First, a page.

The Silver Memorial Bridge was constructed in 1969 to replace the original Silver Bridge. The original was built in 1928 to connect the towns of Point Pleasant, West and Gallipolis, Ohio. The bridge collapsed on December 15, 1967, resulting in the deaths of 46 people. Investigations determined that the bridge collapsed due to a structural flaw and increased strain by heavy traffic. The loss of the bridge created a significant financial loss to both communities, and the government rushed to build a new bridge in nearby Henderson as a result. The 2,800 foot long, four-lane bridge was opened on December 15, 1969.


  • Wreckage of the Silver Bridge.
    Wreckage of the Silver Bridge.
  • The original Silver Bridge Prior to collapse.
    The original Silver Bridge Prior to collapse.
  • The Silver Memorial Bridge was built as a replacement in 1969.
    The Silver Memorial Bridge was built as a replacement in 1969.

Constructed in 1928 to alleviate the need for ferries and long drives, the Silver Bridge saw constant and increasing traffic for its 39-year lifespan. The increasing stress on the bridge came to a terrible fruition on the evening of December 15th, 1967 when the bridge suddenly collapsed while carrying Christmas season rush of traffic. While eyewitness testimony places the time for collapse as anywhere from a few seconds to a full minute, when it was all done the entire bridge was in the water along with the vehicles that were on it. Many people were able to swim to safety or were pulled out of the water by rescue workers who arrived minutes after the disaster. Forty-six total people drowned and nine were seriously injured (LeRose, 5-8)

Thousands of pounds of wreckage had to be dredged and was placed in a nearby field for investigation. After the initial panic at the blockage of the river preventing trade wore off, responders started photographing wreckage as it was removed. This was vital for being able to properly reconstruct events. Many causes were investigated for the collapse but eventually the groups investigating determined the bridge collapsed due to a flaw inherent to the design of the bridge combined with regular structural stressors. This resulted in one of the eye-bars giving way. This was all aggravated by the fact that the construction of the bridge made a full inspection of certain aspects of the bridge impossible. This, combined with the steadily increasing size of cars and the amount of traffic crossing the bridge eventually resulted in collapse (Petroski, 154-160).

In the aftermath of the investigation and the discovery of the flaws of the design, several steps were taken. A similar bridge further up the river at St. Mary’s was immediately closed for traffic and demolished in 1971. Another bridge built in Brazil using the same design as the Silver Bridge was used until the 1990s due to being built to a higher safety standard. The collapse of the Silver Bridge also inspired legislation requiring the proper maintenance and regular inspection of all bridges to guard against wear-induced collapse, and greatly increased general knowledge of engineering aspects such as corrosion fatigue and fractures.  It also led to a general effort to replace older and aging bridges with more modern, proven designs. (LeRose, 20-21).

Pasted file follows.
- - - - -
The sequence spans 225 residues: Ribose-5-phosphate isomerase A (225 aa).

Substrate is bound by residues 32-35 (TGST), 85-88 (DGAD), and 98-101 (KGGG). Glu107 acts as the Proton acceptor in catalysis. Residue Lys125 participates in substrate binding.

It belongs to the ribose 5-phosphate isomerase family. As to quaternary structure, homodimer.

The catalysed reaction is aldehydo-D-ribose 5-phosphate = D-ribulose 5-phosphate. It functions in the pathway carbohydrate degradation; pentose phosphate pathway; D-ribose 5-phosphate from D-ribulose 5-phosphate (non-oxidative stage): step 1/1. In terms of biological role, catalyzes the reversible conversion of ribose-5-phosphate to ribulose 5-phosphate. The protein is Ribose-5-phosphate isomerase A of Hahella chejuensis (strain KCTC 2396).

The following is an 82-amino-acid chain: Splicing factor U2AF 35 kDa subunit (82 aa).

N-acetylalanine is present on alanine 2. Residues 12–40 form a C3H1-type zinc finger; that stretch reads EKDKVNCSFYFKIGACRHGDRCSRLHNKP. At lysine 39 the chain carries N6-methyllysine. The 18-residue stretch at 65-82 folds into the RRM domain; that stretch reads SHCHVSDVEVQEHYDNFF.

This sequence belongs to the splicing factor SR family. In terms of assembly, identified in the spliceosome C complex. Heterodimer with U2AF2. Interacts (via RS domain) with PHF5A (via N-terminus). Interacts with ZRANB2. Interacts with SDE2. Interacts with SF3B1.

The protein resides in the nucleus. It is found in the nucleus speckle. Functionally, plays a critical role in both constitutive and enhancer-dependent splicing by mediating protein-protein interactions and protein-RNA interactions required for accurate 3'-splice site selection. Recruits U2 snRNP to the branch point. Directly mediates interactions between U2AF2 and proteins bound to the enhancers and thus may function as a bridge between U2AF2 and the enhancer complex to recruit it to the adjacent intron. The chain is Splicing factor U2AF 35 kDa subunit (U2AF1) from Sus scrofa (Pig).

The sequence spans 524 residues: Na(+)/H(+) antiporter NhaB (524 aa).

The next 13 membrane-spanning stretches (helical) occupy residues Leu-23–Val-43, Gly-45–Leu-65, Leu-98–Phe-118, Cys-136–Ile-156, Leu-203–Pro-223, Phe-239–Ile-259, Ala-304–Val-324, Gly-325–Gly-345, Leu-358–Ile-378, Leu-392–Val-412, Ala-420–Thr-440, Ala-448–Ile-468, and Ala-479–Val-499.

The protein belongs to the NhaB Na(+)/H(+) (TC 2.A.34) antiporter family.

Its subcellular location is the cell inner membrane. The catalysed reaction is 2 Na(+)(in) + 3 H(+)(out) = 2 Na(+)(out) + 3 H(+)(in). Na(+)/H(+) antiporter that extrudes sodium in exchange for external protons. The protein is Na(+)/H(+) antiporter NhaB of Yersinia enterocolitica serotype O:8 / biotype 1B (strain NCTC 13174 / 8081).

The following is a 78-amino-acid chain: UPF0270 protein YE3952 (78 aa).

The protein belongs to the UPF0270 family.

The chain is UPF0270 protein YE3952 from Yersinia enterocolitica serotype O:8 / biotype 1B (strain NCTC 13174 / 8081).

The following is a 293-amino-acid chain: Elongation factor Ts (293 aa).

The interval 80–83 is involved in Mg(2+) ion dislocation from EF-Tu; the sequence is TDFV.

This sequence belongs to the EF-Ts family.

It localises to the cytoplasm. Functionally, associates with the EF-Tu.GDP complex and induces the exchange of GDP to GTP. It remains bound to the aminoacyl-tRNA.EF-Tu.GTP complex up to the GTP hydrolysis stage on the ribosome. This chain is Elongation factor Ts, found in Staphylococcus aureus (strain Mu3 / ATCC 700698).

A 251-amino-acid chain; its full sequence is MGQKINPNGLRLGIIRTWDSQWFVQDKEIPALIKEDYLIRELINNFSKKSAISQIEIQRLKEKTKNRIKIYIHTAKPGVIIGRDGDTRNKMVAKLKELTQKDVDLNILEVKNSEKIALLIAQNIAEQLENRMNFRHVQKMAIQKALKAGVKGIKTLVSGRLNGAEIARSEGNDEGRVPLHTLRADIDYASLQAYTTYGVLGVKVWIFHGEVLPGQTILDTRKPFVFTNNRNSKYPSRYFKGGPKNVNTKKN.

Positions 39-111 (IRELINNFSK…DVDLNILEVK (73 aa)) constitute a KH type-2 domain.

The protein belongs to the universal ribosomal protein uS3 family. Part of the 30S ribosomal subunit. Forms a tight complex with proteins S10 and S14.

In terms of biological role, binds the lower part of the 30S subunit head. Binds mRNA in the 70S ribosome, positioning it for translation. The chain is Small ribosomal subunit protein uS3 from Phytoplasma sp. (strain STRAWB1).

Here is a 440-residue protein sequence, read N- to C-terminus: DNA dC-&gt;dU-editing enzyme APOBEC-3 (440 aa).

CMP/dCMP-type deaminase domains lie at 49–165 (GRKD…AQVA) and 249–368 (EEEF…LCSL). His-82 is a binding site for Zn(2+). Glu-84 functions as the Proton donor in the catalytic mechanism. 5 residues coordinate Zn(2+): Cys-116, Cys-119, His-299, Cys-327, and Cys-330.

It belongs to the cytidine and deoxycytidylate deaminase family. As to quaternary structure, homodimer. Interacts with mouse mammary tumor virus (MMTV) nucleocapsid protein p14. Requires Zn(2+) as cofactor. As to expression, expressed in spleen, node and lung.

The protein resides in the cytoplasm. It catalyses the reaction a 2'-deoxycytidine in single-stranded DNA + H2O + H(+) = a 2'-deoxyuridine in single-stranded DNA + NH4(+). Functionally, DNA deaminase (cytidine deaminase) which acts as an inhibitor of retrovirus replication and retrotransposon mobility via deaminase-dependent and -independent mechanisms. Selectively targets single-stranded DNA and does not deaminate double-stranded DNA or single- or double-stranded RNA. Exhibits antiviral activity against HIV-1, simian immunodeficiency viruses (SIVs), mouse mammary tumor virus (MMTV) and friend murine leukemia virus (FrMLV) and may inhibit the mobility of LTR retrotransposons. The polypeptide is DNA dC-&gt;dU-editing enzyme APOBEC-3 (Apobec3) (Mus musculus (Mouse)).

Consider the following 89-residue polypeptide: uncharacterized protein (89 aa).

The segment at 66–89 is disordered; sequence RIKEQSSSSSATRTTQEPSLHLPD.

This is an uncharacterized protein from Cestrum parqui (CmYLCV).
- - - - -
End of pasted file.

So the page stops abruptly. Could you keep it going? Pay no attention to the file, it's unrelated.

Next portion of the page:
The collapse of the Silver Bridge left an indelible mark upon the town of Point Pleasant. Its loss cost the community $1 million a month, pressing the federal government to rush construction of a new bridge. The Silver Memorial Bridge was built a mile and a half south of the original, in the nearby community of Henderson. It opened on December 15, 1969, two years after the collapse of the original. 

LeRose, Chris. “The Collapse of the Silver Bridge”. West Virginia Historicy Society Quarterly, v. XV, n. 4, 10/20. This article by Chris LeRose explores the timeline of events up to and since the collapse of the Silver Bridge along with an exploration of immediate response to the incident. LeRose also examines the long term impact of the incident, including on the town of Point Pleasant and in terms of legal and inspection practices related to bridges. Petroski, Henry. To Forgive Design: Understanding Failure. (Cambridge: Belknap Press, 2012). Petroski's book is an examination of the process and impact of design failure, exploring the ways in which failed designs come about, are discovered, and the impact they have. The Silver Bridge collapse is one of many incidents covered in the book, and in exploring it Petroski explores how the collapse of the Silver Bridge had an impact on existing and future projects at points around the world. Image by Scott Stewart - originally posted to Flickr as Day 10: The Silver Memorial Bridge, CC BY 2.0, https://commons.wikimedia.org/w/index.php?curid=10743243